The countryside of the East-Midlands may not seem like a location befitting of Formula One, it doesn’t provide the glitz and glamour of a place like Monaco or boast a racing pedigree such as Monza. What it can claim though will be talked about forever; the greatest lap ever driven in a Formula One car.
Let’s set the scene…
The main protagonist needs no introduction, viewed by many as the finest natural talent to ever compete in the sport; Ayrton Senna. He found himself in a state of limbo coming into the 1993 season. Rumours of a move to Williams had fizzled out in the months before and the iron-fist partnership McLaren had shared with Honda was no more, in its place was a promising, yet unproven, Ford Cosworth engine.
Any good story needs hurdles that a hero must conquer; this came in the form of a dominant Williams team who ran away with the championship in 1992, a feat that looked certain to repeat itself once more. A man hoping for the same success as his predecessor Nigel Mansell was a well-rested Alain Prost, who’d returned after a year-long sabbatical to find himself placed in the best seat in the house.
Despite pre-season testing teasing the possibility of a Williams-McLaren showdown, the reality was far simpler – the Renault-powered FW15C was still in a league of its own.
Barring “unusual circumstances”, Senna confessed that he didn’t have an engine capable of competing for race wins, let alone the championship. As if it was written in the stars, a damp Easter weekend at Donington Park provided circumstances far from the usual.
A dry Saturday gifted the Williams pairing of Alain Prost and Damon Hill a front row lock-out, behind them was a young German by the name of Michael Schumacher and the underpowered McLaren of Senna. As it turned out, Saturday was merely a smokescreen blinding everyone to the events of the following day.
While the cars sat on the grid, Murray Walker looked out of his commentary box window to view what he described as “the worst conditions he’d seen anywhere in the world”. During the warmup lap, helicopters that usually provided TV footage captured nothing, the clouds were so thick with moisture that they shouldn’t have even been in the air.
Back on the ground, there were dry patches forming on parts of the circuit, yet when the lights went out, large areas of standing water left untouched sprayed upwards making visibility difficult and grip non-existent. Senna lost a place initially, dropping him to fifth, but he immediately rectified it with a move on Michael Schumacher’s Benetton at the first corner.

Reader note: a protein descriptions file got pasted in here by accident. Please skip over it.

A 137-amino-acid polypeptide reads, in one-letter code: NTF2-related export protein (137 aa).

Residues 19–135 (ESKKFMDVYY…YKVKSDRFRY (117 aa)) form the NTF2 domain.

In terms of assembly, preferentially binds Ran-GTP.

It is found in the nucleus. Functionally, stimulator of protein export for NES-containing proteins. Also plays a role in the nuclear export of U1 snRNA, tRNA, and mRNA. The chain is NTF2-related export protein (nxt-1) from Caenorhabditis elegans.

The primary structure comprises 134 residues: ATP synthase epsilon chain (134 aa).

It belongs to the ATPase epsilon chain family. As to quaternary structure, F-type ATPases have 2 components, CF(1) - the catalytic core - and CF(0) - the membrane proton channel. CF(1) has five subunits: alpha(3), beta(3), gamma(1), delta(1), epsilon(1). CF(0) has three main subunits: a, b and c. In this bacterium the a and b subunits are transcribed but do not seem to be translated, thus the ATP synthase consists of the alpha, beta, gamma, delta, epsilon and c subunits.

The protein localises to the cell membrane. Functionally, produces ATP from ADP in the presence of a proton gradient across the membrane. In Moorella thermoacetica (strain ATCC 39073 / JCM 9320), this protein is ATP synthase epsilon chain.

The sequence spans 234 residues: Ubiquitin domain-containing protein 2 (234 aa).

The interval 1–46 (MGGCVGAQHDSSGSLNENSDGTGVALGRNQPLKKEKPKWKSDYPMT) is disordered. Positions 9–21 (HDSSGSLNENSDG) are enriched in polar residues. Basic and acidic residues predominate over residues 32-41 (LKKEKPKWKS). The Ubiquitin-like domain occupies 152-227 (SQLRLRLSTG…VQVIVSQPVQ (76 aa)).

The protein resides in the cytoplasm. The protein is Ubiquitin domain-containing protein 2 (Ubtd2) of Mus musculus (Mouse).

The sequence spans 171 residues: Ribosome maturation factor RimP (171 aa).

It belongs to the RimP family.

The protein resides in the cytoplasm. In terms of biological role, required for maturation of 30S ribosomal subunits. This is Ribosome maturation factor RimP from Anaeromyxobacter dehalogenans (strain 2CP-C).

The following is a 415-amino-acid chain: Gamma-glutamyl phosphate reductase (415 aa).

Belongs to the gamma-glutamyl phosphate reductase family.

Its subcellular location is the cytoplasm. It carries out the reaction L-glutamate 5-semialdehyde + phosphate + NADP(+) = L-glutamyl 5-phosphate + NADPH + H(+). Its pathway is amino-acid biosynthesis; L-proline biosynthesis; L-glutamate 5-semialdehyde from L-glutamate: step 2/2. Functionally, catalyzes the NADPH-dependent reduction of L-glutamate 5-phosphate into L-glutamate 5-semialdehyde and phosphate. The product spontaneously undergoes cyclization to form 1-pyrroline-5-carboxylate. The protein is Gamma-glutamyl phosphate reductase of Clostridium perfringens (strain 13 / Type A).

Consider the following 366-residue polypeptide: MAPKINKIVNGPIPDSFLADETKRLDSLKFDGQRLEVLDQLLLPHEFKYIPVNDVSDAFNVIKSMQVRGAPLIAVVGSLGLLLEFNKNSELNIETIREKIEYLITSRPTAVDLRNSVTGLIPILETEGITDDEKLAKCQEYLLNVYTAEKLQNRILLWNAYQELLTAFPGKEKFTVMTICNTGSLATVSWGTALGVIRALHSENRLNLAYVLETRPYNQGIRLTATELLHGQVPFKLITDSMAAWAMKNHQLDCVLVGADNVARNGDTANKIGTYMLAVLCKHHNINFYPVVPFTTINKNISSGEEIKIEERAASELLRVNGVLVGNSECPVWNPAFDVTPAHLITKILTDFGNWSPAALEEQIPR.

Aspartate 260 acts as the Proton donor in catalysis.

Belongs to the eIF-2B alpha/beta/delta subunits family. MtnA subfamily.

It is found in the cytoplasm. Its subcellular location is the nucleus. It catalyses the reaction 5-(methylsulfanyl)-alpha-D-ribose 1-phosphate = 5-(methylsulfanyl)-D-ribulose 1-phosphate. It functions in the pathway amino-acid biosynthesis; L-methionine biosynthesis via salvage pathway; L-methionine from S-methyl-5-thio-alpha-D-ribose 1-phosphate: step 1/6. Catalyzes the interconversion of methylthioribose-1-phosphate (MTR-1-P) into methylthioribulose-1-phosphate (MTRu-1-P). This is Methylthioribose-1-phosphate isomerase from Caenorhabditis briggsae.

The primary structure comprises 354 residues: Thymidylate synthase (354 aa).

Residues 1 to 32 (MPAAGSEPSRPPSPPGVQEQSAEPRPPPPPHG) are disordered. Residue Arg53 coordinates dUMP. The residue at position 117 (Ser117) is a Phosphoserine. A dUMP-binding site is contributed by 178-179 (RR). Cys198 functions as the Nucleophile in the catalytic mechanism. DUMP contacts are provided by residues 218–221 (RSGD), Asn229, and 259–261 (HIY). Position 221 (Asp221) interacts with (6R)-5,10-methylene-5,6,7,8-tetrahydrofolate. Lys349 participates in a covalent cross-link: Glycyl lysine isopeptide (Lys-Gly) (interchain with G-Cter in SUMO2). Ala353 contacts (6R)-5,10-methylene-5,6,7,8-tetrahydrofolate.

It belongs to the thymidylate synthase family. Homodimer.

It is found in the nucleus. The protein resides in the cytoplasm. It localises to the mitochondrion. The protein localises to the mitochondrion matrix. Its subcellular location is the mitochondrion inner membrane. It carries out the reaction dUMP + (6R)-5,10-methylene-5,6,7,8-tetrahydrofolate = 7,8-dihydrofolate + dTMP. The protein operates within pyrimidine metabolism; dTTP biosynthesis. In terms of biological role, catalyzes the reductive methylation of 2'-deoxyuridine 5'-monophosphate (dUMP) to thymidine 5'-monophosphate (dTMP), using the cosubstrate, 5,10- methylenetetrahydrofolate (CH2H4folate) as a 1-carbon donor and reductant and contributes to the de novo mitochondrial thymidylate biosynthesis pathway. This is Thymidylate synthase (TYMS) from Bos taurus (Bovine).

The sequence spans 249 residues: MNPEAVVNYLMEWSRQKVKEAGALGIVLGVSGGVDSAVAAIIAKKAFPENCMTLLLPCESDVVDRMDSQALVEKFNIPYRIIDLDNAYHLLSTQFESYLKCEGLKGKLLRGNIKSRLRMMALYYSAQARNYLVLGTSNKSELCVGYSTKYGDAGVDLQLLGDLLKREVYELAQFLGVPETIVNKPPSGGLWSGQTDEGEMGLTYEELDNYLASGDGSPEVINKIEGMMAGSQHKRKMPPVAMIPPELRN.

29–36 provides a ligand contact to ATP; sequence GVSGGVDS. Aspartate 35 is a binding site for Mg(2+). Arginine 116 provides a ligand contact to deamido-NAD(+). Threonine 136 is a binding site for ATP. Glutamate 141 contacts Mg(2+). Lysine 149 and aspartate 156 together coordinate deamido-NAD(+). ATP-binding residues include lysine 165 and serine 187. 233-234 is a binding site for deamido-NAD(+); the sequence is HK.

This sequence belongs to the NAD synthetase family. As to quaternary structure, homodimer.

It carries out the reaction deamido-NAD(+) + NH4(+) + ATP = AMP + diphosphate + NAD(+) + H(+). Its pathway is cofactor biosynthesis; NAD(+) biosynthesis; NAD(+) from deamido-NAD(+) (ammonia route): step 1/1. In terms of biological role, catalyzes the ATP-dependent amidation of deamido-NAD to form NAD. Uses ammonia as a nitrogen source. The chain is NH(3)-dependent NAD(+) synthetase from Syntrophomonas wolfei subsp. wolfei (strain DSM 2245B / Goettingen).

Let’s not forget, this was the first and (so far) only time Formula One cars have raced around Donington Park. Knowledge of the circuit was minimal, especially in interchangeable conditions. That said, the next, frankly ridiculous move by Senna around the outside of the fast-starting Sauber of Karl Wendlinger at Craner Curves was not only unexpected but bordered the fine line between genius and idiocy, especially at this early stage of the race.
By the time Senna reached The Old Hairpin, he’d pulled away from the chaos behind by over a second. As he flew past Starkey’s Bridge, his exit speed was enough to propel him past Damon Hill on the inside of McLeans, a move that Damon admits he “didn’t fight enough for”.
At this stage, Prost, who had numerous wet race victories under his belt, was pulling away comfortably. However, the 1.5-second gap he’d built over Senna was destroyed in the braking zone for The Esses. When the leading pair emerged onto the short straight that followed, the Brazilian was already on the gearbox of the Renault-powered Williams.
In what felt like the blink of an eye, he was level and overtook at the Melbourne Hairpin; the result already looked a formality.
What unfolded for the pair during the remainder of the race couldn’t have been more different; Senna completed what many consider to be his finest drive, finishing over a minute in front of second-placed Damon Hill. Prost, however, was ripped apart by the media for essentially losing in a superior car. His poor tyre judgment, along with seven pitstops, only added to the embarrassment.
In the context of the season this showed more than anything that given the right situation or car, Ayrton Senna was capable of taking the fight to the Williams team. While the Frenchman unsurprisingly took his fourth and final world championship come the end of the year, he made it far harder than it needed to be, justifying his second retirement at the season’s end.
Senna’s stock, however, continued to rise and he finally got his move to Williams. Unfortunately his time there is tinged with struggle and eventual tragedy; regulation changes and retirements plagued the start of 1994 preceding Formula One’s bleakest weekend at Imola.
Other Great Laps
There have been many laps that have taken our breath away over the years for whatever reason; Brazil 2008 was edge of the seat excitement, leading to Lewis Hamilton pulling it out of the bag to become world champion on the very last corner of the season. And who can forget the spray-soaked run down to Eau Rouge in 1998 when absolute chaos ensued?
Why was this lap around Donington Park so special? Well, within a minute and a half it told the story of a man in an inferior car, driving in treacherous conditions around a track unfamiliar to him, defying the odds and coming out on top.
It’s a true underdog story, and who doesn’t like one of those, even if your underdog happens to be Ayrton Senna?